As I sat on the lawn looking down the street, I saw that we all depend on each other. I saw that although I thought my sins could be secret, that they are no more secret than an earthquake. All these houses and all these families — my infidelity would somehow shake them. It will pollute the drinking water. It will make noxious gases come out of the ventilators in the elementary school. When we scream in senseless anger, blocks away a little girl we do not know spills a bowl of gravy all over a white table cloth. If I go to Chicago with this woman who is not my wife, somehow the school patrol will forget to guard the intersection and someone’s child will be injured. A sixth grade teacher will think, “What the hell,” and eliminate South America from geography. Our minister will decide, “What the hell — I’m not going to give that sermon on the poor.” Somehow my adultery will cause the man in the grocery store to say, “To hell with the Health Department. This sausage was good yesterday — it certainly can’t be any worse today.”

By the end of the letter it’s clear that Nordberg decided not to go to that conference in Chicago after all — a decision that was a moment of grace not only for him, his wife, and his children, but for many others who would have been injured by his adultery.

“We depend on each other,” Keillor says again, “more than we can ever know.”

Far from being hidden, each sin is another crack in the world.

One of the most widely used prayers, the Jesus Prayer, is only one sentence long:

Lord Jesus Christ, Son of God, be merciful to me, a sinner!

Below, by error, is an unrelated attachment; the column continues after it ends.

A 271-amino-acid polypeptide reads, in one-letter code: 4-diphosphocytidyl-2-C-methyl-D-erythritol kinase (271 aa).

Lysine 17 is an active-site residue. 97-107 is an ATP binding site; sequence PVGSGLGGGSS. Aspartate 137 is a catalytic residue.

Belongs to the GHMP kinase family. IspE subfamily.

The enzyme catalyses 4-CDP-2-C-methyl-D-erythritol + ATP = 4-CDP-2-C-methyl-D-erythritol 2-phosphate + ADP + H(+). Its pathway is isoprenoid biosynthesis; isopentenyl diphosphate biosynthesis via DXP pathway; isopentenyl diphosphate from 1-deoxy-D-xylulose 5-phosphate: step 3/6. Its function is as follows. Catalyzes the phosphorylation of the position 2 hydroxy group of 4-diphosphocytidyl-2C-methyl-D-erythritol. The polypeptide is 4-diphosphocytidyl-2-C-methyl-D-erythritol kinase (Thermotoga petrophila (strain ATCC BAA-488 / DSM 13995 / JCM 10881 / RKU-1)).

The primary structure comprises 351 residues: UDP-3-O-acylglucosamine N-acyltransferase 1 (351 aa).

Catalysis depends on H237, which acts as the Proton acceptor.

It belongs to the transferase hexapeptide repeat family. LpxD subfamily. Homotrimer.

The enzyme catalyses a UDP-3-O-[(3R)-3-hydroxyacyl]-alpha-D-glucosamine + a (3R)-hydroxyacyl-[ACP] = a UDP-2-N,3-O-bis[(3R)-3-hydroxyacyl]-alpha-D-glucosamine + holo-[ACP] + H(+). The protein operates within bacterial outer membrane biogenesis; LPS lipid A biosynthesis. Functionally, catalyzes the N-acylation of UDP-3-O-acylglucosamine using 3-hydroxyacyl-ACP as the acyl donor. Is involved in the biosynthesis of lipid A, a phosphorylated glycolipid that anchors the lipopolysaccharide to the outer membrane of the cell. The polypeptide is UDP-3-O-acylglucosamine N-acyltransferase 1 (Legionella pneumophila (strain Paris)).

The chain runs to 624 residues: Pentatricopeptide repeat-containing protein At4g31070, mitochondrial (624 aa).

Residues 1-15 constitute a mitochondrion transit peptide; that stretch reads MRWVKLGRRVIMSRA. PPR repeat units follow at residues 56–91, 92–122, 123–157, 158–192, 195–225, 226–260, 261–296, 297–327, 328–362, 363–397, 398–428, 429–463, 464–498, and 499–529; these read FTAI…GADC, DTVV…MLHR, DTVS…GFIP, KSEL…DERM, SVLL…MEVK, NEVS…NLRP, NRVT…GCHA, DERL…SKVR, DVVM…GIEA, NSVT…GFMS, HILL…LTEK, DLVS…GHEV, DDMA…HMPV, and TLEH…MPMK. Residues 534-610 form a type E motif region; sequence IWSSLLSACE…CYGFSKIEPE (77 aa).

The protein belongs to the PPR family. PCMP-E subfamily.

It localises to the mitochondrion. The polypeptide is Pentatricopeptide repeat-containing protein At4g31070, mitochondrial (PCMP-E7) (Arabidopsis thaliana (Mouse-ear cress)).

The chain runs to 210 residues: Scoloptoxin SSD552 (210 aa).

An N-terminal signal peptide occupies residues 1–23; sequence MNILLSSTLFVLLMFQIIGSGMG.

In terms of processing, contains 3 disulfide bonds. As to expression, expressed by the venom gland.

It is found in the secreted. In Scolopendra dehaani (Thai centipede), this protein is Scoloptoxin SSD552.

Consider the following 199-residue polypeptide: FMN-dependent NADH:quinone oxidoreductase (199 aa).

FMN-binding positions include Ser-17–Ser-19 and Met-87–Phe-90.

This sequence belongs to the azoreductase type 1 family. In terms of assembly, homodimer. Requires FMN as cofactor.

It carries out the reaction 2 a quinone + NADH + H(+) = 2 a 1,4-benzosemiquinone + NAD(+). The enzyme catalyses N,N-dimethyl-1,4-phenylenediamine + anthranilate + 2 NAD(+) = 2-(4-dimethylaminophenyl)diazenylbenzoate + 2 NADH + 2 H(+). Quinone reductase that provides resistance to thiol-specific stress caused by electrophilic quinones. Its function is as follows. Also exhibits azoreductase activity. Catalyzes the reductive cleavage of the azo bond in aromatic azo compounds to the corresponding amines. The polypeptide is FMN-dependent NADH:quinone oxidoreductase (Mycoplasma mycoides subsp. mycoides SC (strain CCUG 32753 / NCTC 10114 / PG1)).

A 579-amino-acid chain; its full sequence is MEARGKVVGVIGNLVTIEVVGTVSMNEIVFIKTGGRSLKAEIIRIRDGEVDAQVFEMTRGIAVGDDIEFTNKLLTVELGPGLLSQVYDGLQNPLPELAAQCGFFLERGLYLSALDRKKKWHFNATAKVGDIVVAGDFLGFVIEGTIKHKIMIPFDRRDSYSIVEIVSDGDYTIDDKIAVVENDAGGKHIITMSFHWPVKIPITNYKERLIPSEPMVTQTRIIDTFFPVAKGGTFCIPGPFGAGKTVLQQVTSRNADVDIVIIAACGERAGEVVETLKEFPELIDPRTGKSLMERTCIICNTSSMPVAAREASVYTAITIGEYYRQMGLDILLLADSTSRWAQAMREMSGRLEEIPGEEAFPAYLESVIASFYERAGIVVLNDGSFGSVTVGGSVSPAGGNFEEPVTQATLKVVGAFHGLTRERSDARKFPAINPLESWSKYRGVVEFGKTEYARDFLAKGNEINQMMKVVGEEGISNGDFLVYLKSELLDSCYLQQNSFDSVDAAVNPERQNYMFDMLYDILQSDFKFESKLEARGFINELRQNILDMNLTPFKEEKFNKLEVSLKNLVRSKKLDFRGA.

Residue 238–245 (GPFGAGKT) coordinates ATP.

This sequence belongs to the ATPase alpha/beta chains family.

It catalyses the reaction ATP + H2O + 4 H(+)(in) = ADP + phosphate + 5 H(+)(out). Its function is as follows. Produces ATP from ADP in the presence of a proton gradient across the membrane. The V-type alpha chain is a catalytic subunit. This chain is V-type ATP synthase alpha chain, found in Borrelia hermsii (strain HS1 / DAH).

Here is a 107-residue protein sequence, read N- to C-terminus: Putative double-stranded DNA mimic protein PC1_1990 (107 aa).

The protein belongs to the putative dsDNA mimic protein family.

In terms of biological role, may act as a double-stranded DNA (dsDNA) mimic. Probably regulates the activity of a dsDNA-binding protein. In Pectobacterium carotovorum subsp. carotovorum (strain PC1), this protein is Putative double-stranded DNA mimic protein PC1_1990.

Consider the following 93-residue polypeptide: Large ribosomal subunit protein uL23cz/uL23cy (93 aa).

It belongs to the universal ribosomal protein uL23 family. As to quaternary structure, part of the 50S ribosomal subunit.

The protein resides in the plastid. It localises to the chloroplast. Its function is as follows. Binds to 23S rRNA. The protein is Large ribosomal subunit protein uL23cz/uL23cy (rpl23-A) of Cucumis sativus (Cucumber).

Short as it is, many people drawn to it are put off by the last two words. Those who teach the prayer are often asked, “But must I call myself a sinner?” In fact that ending isn’t essential, but our difficulty using it reveals a lot. What makes me so reluctant to speak of myself in such plain words? Don’t I do a pretty good job of hiding rather than revealing Christ in my life? Am I not a sinner? To admit that I am provides a starting point.

There are only two possible responses to sin: to justify it, or to repent. Between these two there is no middle ground.

Justification may be verbal, but mainly it takes the form of repetition: I do again and again the same thing as a way of demonstrating to myself and others that it’s not really a sin but rather something normal or human or necessary or even good. “After the first blush of sin comes indifference,” wrote Henry David Thoreau. There is an even sharper Jewish proverb: “Commit a sin twice and it will not seem a crime.”

Repentance, on the other hand, is the recognition that I cannot live any more as I have been living, because in living that way I wall myself apart from others and from God. Repentance is a change in direction. Repentance is the door of communion. It is also a sine qua non of forgiveness. In the words of Fr. Alexander Schmemann, “There can be no absolution where there is no repentance.”

As St. John Chrysostom said sixteen centuries ago in Antioch:

Repentance opens the heavens, takes us to Paradise, overcomes the devil. Have you sinned? Do not despair! If you sin every day, then offer repentance every day! When there are rotten parts in old houses, we replace the parts with new ones, and we do not stop caring for the houses. In the same way, you should reason for yourself: if today you have defiled yourself with sin, immediately clean yourself with repentance.

The Wormwood File: Introduction

The introduction plus the first two letters from The Wormwood File: E-Mail from Hell


We may not pay Satan reverence, for that would be indiscreet, but we can at least respect his talents. A person who has for untold centuries maintained the imposing position of spiritual head of four-fifths of the human race, and political head of the whole of it, must be granted the possession of executive abilities of the loftiest order.

— Mark Twain